“I’ve had guns pulled on me by four people under Central Mississippi skies: once by a white undercover cop, once by a young brother trying to rob me for the leftovers of a weak work-study check, once by my mother and twice by myself. Not sure how or if I’ve helped many folks say yes to life, but I’ve definitely aided in few folks dying slowly in America, all without the aid of a gun.”
Associate Professor of English and Africana Studies at Vassar College Kiese Laymon, read the beginning to his essay titled “How to Slowly Kill Yourself and Others in America” as he stood at the front of Persson Auditorium on the afternoon of Thursday, February 5. The essay is Laymon’s personal narrative, as a black writer born in Jackson, Mississippi, struggling against physical and structural violence.
Laymon began with this story of racism, ignorance, sexual violence and modern America as context for a discussion of how Colgate’s community sees these phenomena play out in our lives.
“Easy remedies like eating your way out of sad, or lying your way out of sad, or slanging your way out of sad, or robbing your way out of sad, or gambling your way out of sad, or shooting your way out of sad are just slower, more acceptable ways for desperate folks and especially paroled black boys in our country to kill ourselves and others close to us in America,” Laymon said.
Following Laymon’s speech, the crowd shared experiences, calls for action and concerns about how to fight the structures of oppression that are “slowly killing” many of us. The conversation felt like a continuation of last semester’s calls for Colgate to consider our complicity, stemming from a deep frustration that nothing had changed.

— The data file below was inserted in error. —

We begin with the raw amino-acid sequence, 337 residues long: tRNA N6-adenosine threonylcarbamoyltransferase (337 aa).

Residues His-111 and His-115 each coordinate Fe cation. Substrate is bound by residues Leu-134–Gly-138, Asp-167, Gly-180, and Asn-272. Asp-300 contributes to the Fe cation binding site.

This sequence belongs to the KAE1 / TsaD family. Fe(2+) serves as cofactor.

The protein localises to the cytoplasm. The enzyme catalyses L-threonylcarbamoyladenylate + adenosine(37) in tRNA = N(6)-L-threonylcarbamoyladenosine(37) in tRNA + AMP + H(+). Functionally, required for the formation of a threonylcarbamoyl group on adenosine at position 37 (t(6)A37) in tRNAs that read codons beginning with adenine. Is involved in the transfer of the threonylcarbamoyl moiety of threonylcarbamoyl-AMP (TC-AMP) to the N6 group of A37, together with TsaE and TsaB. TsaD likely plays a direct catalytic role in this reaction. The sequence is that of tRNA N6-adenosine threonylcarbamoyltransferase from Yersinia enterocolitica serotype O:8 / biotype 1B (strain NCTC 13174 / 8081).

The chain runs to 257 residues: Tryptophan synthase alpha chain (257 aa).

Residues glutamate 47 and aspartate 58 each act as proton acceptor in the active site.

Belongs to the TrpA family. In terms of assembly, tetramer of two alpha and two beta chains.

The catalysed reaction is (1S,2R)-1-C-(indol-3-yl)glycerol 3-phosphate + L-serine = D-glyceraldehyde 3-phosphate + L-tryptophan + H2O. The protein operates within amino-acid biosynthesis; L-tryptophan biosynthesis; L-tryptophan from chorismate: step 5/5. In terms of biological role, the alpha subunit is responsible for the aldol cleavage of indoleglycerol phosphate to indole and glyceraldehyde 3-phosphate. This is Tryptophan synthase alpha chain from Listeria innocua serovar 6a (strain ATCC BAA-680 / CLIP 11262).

“Your story is the story of so many other people of color in this room,” senior Kori Strother said to Laymon as the discussion began. “Why is it that it’s so silent, and how do we get to a point where we can actually talk?”
Senior Mari Faines echoed the frustration.
“What is this hope that I’m supposed to feel when any day there’s someone who wants to kill someone who looks like my father? Who looks like my mother? My education can only go so far because the color of your skin is going to come first,” Faines said.
A common sentiment was that Colgate, rather than helping students to find ways to resist oppression, is instead allowing it to continue.
“We’re uncomfortable with being
vulnerable with each other, and with sharing,” junior Monica Hoh said.
A brief article risks simplifying these painfully urgent conversations down to palatable sound bites – Colgate students and administrators gathered in this same auditorium in late October to discuss the campus and institutions’ dire need for self-examination. Laymon commended those who shared, but asked that we demand more from our community.
“What I just saw was absolute
brilliance and courage and wonder,” Laymon said. “But also I think what we just saw goes to the heart of this asymmetrical power relationship when we talk about these white institutions. Everyone who spoke, spoke from their heart, just now, looked black. But I’m sad that they felt they had to make this space theirs out of pain and confusion…People feel okay watching us emote. For us to move, we have to get beyond just watching. We have to get within the pain and the tiring and the sadness and the humiliation.”
Laymon highlighted how both
institutions and individuals often claim steps of progress without doing adequate self-reflection. Laymon spoke to a crowd that included students, many professors and administrators, including Provost and Dean of the Faculty Douglas Hicks sitting only a few rows from the podium.
“It is the responsibility of the institution, and by that I mean the administrators, to be better and to show better, to actually encourage lots and lots of public conversations where we tell the truth,” Laymon said.